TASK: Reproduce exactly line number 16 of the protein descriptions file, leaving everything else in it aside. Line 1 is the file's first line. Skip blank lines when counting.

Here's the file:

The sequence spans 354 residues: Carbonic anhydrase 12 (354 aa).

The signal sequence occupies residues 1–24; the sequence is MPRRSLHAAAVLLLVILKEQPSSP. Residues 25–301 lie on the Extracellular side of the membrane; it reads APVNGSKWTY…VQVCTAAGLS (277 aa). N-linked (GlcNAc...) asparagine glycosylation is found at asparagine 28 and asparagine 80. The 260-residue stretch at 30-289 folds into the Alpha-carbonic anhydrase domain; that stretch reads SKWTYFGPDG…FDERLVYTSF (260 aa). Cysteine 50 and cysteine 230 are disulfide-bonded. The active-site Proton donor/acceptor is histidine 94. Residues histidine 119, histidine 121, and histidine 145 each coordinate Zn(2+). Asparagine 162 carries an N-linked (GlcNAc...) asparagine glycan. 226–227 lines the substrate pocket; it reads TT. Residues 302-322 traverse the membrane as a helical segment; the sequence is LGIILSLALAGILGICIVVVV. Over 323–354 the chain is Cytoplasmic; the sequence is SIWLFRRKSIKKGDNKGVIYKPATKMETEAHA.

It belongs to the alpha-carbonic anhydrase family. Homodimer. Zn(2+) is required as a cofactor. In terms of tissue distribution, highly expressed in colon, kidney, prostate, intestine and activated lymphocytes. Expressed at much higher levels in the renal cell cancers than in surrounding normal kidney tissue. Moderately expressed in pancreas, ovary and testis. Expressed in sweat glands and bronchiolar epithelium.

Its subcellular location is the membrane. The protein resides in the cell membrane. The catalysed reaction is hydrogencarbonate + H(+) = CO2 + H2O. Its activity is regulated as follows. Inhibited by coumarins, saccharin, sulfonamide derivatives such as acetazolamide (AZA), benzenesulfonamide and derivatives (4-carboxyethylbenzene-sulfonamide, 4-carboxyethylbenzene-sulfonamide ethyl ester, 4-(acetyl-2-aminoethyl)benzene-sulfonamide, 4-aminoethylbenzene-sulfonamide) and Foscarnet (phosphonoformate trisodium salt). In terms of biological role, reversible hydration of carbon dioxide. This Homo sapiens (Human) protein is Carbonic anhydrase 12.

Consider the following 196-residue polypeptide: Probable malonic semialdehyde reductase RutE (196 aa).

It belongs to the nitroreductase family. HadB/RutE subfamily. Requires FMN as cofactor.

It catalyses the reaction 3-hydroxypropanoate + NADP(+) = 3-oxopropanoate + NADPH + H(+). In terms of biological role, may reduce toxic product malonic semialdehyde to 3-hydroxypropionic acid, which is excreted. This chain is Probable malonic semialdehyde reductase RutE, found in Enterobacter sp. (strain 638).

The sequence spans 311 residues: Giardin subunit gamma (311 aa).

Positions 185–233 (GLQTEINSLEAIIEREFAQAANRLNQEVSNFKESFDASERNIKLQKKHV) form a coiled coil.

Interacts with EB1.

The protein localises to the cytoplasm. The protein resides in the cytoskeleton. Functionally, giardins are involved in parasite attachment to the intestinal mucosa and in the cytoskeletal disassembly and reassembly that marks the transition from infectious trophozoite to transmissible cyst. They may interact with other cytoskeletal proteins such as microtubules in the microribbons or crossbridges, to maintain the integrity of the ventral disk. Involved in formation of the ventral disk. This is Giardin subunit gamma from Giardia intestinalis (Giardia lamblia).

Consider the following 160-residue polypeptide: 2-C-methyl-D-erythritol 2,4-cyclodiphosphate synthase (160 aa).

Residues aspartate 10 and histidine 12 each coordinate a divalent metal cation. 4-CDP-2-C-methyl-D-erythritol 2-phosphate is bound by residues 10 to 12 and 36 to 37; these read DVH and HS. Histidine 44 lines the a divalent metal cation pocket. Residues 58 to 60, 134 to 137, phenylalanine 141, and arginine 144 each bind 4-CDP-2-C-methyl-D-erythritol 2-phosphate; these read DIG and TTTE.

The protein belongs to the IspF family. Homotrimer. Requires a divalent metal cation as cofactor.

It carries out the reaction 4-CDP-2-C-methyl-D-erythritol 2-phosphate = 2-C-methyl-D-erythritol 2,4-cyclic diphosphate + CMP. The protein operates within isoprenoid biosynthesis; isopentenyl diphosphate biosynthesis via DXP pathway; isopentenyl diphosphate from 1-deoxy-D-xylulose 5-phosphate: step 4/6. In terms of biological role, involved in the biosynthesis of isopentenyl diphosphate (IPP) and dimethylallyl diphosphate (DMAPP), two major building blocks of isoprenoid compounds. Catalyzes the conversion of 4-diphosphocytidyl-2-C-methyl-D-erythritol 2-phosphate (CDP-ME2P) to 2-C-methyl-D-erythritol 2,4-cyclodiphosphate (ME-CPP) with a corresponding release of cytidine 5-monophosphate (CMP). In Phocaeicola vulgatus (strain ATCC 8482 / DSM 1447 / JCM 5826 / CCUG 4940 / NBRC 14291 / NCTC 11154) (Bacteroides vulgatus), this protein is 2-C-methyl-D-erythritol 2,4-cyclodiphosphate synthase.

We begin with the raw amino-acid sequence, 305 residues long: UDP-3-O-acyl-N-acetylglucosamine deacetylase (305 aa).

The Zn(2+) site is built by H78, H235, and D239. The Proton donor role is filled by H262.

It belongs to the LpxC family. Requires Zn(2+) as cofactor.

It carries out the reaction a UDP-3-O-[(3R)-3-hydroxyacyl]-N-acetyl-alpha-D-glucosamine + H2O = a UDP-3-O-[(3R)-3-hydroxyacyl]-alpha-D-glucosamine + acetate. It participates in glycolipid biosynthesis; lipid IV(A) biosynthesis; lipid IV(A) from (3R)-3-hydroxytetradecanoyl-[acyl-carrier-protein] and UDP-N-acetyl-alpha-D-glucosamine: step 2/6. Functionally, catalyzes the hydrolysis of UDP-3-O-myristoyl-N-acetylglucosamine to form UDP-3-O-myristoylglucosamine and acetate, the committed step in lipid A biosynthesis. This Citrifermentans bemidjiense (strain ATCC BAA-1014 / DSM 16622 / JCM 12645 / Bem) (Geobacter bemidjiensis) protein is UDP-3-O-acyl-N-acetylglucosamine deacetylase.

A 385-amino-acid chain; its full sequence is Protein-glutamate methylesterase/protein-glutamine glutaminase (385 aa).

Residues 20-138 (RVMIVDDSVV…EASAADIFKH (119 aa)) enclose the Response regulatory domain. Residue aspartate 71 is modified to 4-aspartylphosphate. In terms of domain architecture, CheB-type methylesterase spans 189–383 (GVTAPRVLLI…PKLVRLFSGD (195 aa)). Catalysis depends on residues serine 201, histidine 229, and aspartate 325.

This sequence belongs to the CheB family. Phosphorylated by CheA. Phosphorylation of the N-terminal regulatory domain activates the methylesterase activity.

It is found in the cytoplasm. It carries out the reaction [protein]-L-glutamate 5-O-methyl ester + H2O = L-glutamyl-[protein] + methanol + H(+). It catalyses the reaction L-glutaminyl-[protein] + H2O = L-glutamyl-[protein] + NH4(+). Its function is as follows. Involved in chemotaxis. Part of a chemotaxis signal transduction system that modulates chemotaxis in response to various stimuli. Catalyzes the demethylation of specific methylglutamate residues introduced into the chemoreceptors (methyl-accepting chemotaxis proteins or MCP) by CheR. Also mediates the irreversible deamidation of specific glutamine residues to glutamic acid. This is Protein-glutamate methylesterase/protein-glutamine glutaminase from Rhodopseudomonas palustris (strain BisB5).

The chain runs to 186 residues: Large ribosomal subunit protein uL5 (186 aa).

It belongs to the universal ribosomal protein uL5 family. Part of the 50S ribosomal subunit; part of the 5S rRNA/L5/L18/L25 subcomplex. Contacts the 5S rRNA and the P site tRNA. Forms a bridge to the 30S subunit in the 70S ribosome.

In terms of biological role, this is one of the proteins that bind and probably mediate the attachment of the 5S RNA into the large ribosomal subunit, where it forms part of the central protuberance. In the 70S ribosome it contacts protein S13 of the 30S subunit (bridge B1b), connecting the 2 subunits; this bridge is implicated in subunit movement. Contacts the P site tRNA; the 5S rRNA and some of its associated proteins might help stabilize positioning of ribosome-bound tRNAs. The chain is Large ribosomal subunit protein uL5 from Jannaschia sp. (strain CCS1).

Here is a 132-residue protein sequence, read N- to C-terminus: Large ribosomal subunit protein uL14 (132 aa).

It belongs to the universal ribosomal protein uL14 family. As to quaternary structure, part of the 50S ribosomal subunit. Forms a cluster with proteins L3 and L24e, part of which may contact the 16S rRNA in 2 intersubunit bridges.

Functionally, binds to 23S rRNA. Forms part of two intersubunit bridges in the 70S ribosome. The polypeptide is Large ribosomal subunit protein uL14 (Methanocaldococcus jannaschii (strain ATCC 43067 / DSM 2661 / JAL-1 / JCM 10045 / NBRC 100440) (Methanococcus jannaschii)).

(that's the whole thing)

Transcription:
We begin with the raw amino-acid sequence, 305 residues long: UDP-3-O-acyl-N-acetylglucosamine deacetylase (305 aa).